I keep getting asked “what are you going to do with your horses when you move?” To me its a bit like asking someone what they’re doing with their children or cherished family pet when they move. There is no question- MY BOYS ARE COMING WITH ME!
The boys, Ben the ginger one (okay, chestnut if we’re being technically correct) and Jerry the grey one are the reason The Parents and I agreed on this particular house and not one of the countless others we viewed. It not only offered separate living accommodations for The Parents and me but also a lovely, gently sloping paddock surrounded by hedgerows – just perfect for my prancing Arab boys.
I was lucky, I grew up with horses but not in the privileged Pony Club way where horses are seen as little more than a machine with a pulse, one that’s discarded as soon as it’s no longer useful. Oh no in the Ingleson stable a horse is for life, regardless of how useful they are they’re part of the family.
The first family pony was one my mum rescued. At 6 months old she was too young to have left her Mum, had been rounded up fresh off the Welsh Mountains, bought by someone who knew nothing about horses, let alone vulnerable foals, kept her tied up in the back garden of their Council house (sadly this isn’t as unusual as you might think), and then grew bored of her. My mum spotted her advertised in the local paper, and knew if she didn’t take her the meat man would. So Honey (sweet by name but with a definite demonic streak) arrived and so began my life long love affair with horses.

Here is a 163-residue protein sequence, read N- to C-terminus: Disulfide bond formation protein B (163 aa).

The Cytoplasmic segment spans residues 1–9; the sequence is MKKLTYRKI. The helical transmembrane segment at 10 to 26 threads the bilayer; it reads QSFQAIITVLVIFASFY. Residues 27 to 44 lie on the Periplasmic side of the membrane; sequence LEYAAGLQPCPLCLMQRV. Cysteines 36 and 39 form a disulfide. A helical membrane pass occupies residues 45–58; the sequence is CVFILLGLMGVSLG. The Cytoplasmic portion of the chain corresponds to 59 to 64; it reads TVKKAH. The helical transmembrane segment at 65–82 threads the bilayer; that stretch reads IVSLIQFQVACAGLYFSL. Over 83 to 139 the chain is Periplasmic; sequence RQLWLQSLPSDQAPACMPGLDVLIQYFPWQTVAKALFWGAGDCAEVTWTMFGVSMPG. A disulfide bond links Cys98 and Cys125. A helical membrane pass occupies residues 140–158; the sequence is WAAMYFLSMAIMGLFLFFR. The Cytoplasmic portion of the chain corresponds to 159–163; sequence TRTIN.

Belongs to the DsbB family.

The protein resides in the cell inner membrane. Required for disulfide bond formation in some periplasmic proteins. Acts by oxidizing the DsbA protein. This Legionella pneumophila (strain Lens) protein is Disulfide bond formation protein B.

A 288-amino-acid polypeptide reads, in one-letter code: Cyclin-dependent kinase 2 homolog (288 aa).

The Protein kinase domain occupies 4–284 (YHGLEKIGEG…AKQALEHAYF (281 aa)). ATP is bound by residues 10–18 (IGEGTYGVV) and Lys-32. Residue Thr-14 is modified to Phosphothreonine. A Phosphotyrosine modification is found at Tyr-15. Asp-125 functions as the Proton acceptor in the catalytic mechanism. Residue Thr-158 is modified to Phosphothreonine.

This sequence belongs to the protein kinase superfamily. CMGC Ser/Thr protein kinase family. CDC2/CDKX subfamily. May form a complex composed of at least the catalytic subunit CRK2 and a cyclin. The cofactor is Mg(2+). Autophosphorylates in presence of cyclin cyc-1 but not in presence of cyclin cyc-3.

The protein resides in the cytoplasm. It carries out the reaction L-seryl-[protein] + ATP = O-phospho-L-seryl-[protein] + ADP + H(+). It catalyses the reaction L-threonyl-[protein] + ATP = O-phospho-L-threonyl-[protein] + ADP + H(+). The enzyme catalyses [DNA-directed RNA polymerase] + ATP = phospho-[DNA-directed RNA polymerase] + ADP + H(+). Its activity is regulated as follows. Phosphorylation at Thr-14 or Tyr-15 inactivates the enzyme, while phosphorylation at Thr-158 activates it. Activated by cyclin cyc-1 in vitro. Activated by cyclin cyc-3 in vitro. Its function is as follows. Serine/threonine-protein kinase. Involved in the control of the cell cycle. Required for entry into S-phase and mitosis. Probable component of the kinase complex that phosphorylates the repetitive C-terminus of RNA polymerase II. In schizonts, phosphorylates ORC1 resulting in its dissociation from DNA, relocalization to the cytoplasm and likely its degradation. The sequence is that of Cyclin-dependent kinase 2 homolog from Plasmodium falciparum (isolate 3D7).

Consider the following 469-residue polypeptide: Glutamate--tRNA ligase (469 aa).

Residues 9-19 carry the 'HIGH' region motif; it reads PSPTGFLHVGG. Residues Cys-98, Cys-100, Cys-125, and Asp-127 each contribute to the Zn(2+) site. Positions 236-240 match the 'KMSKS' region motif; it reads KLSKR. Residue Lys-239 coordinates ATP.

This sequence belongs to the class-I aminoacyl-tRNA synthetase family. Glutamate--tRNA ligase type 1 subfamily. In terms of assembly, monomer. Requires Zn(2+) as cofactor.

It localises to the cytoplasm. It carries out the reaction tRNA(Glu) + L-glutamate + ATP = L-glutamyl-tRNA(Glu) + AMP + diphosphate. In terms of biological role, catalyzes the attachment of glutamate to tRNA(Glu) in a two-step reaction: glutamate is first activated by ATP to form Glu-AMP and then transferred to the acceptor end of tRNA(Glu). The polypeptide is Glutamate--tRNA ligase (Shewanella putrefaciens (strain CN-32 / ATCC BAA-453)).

Everyone said “she’ll grow out of them when she discovers boys” but as it turns out I didn’t. My teenage years came and with it arrived Brook, my first ever Arab. I fell in love with the horse and the breed. I was 13 and he was a scared 3 year old who had know far too many owners in his short life (we were his forth). Boys came and went but Brook stayed until right before my 30th birthday when he was suddenly taken critically and fatally ill. He was just 19.
Rizz came next. A stunning horse with a bad reputation. An undeserved reputation brought about by idiot people who didn’t have a clue and nearly ruined him. That horse arrived with no trust of humans and left (died) one of the most loyal horses you could wish for. I never could ride him due to his past experiences but it didn’t matter.
Shar, Rizz’s double and bestest mate, was a delight and the most sunny natured horse you could wish for. He came to us when he was 14 after his owners decided they didn’t want him anymore. Sadly we only got to enjoy his optimism for five short years before colic took hold.
Now it’s Ben and Jerry who own my heart (and my purse). Jerry the ex endurance horse who was off- loaded to a rescue centre when he was no longer fit for purpose, and Ben who has more ailments than any one creature deserves but still manages to dance his way through life with his ears forward.
I think it’s fair to say if anything it’s boys I’ve grown out off – I’ve spent a good chunk of the last 10 years single, but in the last 36 years I only managed a couple of weeks without horse.
So if you are kind enough to enquire about the move and my boys try something like “do you think the horses will like it?”!